Home > Publications . Search All . Browse All . Country . Browse PSC Pubs . PSC Report Series

PSC In The News

RSS Feed icon

Shaefer says drop child tax credit in favor of universal, direct investment in American children

Buchmueller breaks down partisan views on Obamacare

ISR's Conrad says mobile phone polling faces non-response bias

More News


Gonzalez, Alter, and Dinov win NSF "Big Data Spokes" award for neuroscience network

Post-doc Melanie Wasserman wins dissertation award from Upjohn Institute

ISR kicks off DE&I initiative with lunchtime presentation: Oct 13, noon, 1430 ISR Thompson

U-M ranked #4 in USN&WR's top public universities

More Highlights

Next Brown Bag

Mon, Oct 24 at noon:
Academic innovation & the global public research university, James Hilton

The Relative Stability of Cohabiting and Marital Unions for Children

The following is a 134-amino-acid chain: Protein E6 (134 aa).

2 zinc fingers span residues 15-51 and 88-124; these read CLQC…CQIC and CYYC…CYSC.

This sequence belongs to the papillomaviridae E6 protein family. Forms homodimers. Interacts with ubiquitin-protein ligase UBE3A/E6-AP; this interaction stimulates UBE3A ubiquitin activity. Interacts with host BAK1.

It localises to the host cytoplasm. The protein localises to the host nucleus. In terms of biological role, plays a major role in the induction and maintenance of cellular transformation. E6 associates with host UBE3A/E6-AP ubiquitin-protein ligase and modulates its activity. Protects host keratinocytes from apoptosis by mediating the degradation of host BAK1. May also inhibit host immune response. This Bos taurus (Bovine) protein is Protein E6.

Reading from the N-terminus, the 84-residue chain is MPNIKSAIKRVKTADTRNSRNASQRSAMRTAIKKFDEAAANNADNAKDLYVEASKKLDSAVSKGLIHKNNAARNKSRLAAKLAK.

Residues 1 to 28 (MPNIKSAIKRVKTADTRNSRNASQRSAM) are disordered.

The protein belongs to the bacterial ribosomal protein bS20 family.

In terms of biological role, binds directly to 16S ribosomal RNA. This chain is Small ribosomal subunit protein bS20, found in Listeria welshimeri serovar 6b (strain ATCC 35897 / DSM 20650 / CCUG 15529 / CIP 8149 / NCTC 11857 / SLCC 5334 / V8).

Publication Abstract

Manning, Wendy, Pamela Smock, and Debarun Majumdar. 2004. "The Relative Stability of Cohabiting and Marital Unions for Children." Population Research and Policy Review, 23(2): 135-159.

Children are increasingly born into cohabiting parent families, but we know little to date about the implications of this family pattern for children's lives.We examine whether children born into premarital cohabitation and first marriages experience similar rates of parental disruption, and whether marriage among cohabiting parents enhances union stability. These issues are important because past research has linked instability in family structure with lower levels of child well-being. Drawing on the 1995 National Survey of Family Growth, we find that white, black and Hispanic children born to cohabiting parents experience greater levels of instability than children born to married parents. Moreover, black and Hispanic children whose cohabiting parents marry do not experience the same levels of family stability as those born to married parents; among white children, however, the marriage of cohabiting parents raises levels of family stability to that experienced by children born in marriage. The findings from this paper contribute to the debate about the benefits of marriage for children.

DOI:10.1023/B:POPU.0000019916.29156.a7 (Full Text)

Browse | Search : All Pubs | Next